St. Croix Central High shut down for the day and sent students home Tuesday afternoon after a foul, choking chemical odor swept across the campus before noon, causing a wave of teary, burning eyes, headaches and some nausea.
At 1 p.m., St. Croix District Superintendent of Schools Gary Molloy announced the immediate dismissal of Central High students with an emailed statement to the press and public saying the school was being closed "in the interest of safety."
Representatives from the departments of Planning and Natural Resources and Health, as well Hovensa, were on the Central High campus assessing the situation, Molloy said.
"There is a presence of a strong odor, but the cause has not yet been determined. We hope to have an update later today on the findings so that we can make a determination about tomorrow’s schedule," he said.
"It started this morning around 11:05," said Sol Serrano, a Central High junior. "It stung the eyes. People were getting sick and coughing," she said.
"It was a lot worse back in December," said senior Kevin Thomas, referring to Dec. 9 when a cloud of sulfurous gas wafted through the campus and a number of students and staff went to the hospital complaining of dizziness and nausea. The school was closed for the day.
Thomas added that in December the gas smelled like sulfur, but Tuesday’s gas had more of a "chemical" smell.
There was no detectable odor remaining on the school campus as of 2:15 p.m. At about 2 p.m. the air around the Melvin Evans Highway across from Diageo had a pungent, almost choking, chemical aroma unfamiliar to this reporter.
There was a light breeze coming from the northeast at the time, making it unclear whether the odor emanated from the distillery or from Hovensa, a short distance to the east.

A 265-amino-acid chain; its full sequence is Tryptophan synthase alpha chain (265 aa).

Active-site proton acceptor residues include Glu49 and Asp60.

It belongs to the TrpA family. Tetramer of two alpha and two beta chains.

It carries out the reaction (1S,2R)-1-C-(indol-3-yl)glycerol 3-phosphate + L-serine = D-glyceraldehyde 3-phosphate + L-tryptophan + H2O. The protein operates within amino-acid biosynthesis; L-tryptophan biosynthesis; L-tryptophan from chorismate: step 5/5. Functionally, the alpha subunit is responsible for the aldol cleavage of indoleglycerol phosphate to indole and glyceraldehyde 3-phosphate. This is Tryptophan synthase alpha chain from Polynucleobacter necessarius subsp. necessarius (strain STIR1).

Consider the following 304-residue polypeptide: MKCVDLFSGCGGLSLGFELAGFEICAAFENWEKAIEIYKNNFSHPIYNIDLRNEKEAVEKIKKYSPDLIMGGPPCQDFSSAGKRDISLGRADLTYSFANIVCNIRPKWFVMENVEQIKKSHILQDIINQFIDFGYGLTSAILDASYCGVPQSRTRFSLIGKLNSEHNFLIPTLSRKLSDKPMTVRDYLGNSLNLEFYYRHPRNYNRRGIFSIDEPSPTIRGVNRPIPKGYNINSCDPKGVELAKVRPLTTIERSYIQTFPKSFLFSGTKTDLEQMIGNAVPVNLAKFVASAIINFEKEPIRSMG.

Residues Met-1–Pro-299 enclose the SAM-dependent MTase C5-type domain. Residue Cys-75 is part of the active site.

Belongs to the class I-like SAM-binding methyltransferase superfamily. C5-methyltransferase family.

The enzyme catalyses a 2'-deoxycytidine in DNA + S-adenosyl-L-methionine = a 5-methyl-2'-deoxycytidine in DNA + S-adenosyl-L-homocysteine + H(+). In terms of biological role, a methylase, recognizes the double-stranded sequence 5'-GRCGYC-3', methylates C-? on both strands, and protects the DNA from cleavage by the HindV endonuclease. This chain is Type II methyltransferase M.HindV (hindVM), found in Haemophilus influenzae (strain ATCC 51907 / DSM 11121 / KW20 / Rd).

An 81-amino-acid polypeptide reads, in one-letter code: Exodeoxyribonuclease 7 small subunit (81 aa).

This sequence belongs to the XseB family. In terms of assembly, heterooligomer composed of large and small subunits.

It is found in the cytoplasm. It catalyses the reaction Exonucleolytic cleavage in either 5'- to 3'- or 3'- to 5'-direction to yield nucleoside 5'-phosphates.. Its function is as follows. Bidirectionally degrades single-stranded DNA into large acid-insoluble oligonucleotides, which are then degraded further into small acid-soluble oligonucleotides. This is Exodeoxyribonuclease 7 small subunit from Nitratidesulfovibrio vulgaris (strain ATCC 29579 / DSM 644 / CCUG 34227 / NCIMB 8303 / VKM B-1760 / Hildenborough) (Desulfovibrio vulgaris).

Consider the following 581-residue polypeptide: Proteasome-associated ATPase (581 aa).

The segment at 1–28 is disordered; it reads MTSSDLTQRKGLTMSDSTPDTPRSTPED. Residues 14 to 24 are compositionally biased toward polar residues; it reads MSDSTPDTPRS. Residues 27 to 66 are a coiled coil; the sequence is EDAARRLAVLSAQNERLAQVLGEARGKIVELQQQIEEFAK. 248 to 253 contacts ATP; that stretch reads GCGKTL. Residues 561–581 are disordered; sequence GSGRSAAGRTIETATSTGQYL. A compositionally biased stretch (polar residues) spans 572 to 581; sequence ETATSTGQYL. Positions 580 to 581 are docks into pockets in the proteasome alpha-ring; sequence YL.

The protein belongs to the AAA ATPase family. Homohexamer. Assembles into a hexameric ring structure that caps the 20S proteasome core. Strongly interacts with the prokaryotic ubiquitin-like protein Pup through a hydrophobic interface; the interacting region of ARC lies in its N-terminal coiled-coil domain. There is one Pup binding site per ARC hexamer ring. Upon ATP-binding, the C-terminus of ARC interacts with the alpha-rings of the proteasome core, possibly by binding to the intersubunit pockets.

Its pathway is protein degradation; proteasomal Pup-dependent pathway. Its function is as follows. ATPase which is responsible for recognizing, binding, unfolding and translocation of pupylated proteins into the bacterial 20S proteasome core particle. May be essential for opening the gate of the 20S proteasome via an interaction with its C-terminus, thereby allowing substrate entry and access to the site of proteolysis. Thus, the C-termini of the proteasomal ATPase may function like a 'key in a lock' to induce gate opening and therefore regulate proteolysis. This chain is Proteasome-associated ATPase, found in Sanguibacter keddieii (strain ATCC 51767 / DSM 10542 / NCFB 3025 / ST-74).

The winds were variable, largely coming from the northeast at the time, which would in principle be expected to blow any emissions off shore and westward, if the winds were constant and did not shift direction briefly.
An hour later, the smell had subsided to tolerable levels but was still pungent at the St. Croix Renaissance entrance from the highway.
Assistant Principal Vincent Gordon confirmed the students’ account, saying the fumes burned the eyes and had more of a chemical smell. Roughly three or four students called their parents and went home before the decision was made to close the school, and a similar number of staffers were affected, he said.
"There were probably a few more that we don’t know about because the school closed," he said. "Hovensa did testing but did not find anything, so DPNR is going to check with Diageo."
Central High classes are scheduled to resume Wednesday, Gordon said.
"At this time, the source of the foul odor at Central High School has not yet been determined," DPNR Spokesman Jamal Nielsen wrote in response to an email request for details of its assessment of the situation.
Later, Nielsen issued a statement saying the division of Environmental Protection performed field assessments and collected air samples which will be sent to the Eastern Research Group in North Carolina for analysis.
"DPNR has received no reports of incidents at the Hovensa Refinery or at the Diageo Distillery," Nielsen wrote. "Once the results from the air testing are completed, DPNR will provide that information to the community."